With the Kentucky Derby less than a month away, we have a trifecta of unpaid internship developments for you:

  • First, On April 4th, the U.S. Department of Labor filed an amicus brief with the Second Circuit Court of Appeals, arguing in support of the Hearst unpaid interns, who are appealing the Southern District of New York’s May 2013 denial of class certification for their minimum wage and overtime allegations. 

In its brief, the DOL told the Second Circuit that the District Court in Hearst used the wrong test for determining whether an intern is an employee under wage and hour law. The DOL urged the Court to apply its own 6-part test rather than the “totality of the circumstances” or “primary benefit” test when evaluating whether or not interns should be paid.  The brief stated that the “subjective” totality of the circumstances test would make it “more difficult for both employers and interns, as well as courts, to determine whether interns are employees entitled to the protections of the FLSA.” 

The DOL also argued that its own test “allows employers, interns, and adjudicators to determine in an objective manner whether there is an employment relationship as broadly defined by the FLSA, thus best reflecting the economic reality of the situation [and] should therefore be [the test] adhered to strictly absent unusual circumstances.”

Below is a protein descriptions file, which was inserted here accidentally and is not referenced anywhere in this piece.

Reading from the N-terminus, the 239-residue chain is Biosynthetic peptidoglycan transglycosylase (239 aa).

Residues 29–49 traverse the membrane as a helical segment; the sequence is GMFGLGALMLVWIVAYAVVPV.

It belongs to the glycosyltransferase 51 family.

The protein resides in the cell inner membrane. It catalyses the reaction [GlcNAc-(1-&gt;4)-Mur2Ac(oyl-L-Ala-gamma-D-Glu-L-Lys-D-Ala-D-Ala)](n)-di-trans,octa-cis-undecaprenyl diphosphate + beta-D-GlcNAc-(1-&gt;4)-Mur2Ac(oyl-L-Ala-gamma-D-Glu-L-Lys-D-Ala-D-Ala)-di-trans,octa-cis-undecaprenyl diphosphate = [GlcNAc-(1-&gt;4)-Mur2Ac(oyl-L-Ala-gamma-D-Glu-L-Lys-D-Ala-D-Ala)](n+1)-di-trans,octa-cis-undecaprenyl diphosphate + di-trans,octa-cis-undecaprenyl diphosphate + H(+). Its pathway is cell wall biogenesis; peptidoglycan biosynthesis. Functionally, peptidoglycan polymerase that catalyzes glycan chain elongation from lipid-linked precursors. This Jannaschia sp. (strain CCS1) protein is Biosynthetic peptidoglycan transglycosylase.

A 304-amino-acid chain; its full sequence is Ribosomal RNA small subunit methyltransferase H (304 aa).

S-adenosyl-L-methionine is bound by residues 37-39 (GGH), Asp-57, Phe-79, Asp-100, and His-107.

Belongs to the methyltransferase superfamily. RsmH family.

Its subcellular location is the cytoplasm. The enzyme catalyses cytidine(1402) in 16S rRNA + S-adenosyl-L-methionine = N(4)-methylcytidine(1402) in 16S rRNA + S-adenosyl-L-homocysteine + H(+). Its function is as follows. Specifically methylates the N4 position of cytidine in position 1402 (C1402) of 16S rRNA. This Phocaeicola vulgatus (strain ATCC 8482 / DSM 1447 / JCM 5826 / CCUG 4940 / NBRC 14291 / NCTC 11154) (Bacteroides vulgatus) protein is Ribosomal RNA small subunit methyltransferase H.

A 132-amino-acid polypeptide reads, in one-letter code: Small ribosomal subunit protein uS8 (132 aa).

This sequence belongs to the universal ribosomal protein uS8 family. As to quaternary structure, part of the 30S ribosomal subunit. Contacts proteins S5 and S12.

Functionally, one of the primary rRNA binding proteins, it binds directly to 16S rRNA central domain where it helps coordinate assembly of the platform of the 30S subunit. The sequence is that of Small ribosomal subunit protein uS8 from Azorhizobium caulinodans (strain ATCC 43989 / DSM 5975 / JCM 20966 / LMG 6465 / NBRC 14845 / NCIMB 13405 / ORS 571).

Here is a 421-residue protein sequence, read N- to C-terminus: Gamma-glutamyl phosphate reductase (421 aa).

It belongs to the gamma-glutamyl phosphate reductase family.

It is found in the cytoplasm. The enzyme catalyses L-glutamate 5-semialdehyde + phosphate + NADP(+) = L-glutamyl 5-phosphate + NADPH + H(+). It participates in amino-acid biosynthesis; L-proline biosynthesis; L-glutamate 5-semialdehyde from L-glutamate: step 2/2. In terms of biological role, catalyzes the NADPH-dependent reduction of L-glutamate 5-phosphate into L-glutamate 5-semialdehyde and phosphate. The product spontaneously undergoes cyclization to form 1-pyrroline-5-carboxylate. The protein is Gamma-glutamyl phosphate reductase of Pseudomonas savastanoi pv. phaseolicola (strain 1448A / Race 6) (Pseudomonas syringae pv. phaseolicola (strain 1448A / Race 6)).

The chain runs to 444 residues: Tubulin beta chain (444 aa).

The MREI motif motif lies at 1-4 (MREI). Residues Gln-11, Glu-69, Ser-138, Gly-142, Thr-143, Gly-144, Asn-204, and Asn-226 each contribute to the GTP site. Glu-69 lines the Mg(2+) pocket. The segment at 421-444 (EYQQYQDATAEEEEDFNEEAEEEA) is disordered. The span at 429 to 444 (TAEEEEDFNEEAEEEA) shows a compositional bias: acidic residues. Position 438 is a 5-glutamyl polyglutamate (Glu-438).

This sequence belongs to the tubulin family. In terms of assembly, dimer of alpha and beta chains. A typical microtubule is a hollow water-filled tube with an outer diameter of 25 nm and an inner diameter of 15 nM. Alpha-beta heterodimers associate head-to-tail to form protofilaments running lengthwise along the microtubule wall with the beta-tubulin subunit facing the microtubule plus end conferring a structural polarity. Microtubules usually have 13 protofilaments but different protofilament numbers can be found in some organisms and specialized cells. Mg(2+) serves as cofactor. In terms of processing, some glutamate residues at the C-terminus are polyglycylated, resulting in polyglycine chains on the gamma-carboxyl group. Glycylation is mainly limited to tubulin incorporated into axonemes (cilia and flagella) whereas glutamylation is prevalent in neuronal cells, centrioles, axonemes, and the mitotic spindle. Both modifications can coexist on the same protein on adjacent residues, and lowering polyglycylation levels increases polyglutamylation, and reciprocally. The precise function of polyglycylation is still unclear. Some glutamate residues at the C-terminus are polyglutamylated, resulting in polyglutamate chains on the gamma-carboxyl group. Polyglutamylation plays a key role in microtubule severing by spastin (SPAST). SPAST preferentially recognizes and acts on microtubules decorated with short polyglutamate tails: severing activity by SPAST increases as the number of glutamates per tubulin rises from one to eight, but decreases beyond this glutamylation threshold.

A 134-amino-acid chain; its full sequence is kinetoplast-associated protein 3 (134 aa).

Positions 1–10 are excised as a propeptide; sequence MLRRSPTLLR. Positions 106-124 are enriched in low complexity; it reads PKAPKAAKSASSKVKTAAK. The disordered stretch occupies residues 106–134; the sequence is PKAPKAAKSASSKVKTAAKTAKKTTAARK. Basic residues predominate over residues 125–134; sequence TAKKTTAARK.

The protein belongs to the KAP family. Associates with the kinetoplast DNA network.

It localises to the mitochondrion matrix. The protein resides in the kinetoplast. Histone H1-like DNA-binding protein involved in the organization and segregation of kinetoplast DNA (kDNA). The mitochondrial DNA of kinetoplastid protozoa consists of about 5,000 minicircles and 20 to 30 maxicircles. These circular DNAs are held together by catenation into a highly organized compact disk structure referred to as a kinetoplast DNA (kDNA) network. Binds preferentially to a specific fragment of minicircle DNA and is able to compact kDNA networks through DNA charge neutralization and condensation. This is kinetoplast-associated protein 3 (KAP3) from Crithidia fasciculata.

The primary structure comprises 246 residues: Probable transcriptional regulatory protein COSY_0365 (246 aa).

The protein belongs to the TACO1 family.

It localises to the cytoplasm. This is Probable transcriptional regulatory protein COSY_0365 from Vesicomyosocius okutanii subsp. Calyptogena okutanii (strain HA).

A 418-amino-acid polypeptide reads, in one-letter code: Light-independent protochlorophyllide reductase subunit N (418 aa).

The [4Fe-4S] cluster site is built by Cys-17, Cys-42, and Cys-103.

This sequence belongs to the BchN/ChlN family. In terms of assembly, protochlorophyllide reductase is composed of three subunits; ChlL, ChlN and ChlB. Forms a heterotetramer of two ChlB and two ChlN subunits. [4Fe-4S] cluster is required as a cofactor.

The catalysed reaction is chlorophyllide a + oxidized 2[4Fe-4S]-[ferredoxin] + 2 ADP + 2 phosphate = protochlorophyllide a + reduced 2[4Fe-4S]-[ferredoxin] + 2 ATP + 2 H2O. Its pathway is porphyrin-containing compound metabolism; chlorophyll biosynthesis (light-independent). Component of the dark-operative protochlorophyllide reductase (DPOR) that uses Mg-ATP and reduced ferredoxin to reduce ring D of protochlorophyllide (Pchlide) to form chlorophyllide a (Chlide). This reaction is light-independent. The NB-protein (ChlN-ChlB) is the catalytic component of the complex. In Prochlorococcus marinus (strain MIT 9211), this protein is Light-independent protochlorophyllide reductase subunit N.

Stay tuned for oral arguments on this appeal, which is being held in tandem with the Fox Searchlight unpaid internship case.

  • Second, Viacom now faces a conditionally certified class of unpaid interns alleging minimum wage violations, also in the Southern District of New York.  U.S. District Court Judge Jesse Furman ruled last week that although the question was a “close one in some respects,” the opt-in plaintiffs met their low burden to show that they were “victims of a common policy or plan that violated the law” where the group had simply taken roles that would replace paid workers by using unpaid interns.  This decision will likely give the plaintiffs’ bar confidence that future unpaid internship lawsuits will clear the initial FLSA hurdle, and enable them to apply pressure on employers.
  • Third, reports have surfaced that Conde Nast has settled its own unpaid internship lawsuit, filed in June 2013, also in the Southern District of New York.  In response to the lawsuit, the publisher terminated its internship program this past October.  A settlement would come hot on the heels of Elite Model Management’s $450,000 unpaid internship settlement this January, and would set an important benchmark for future payouts.

Given these developments, any employer using unpaid interns should closely evaluate its program in order to ensure compliance with the law, and to avoid costly and time-consuming litigation.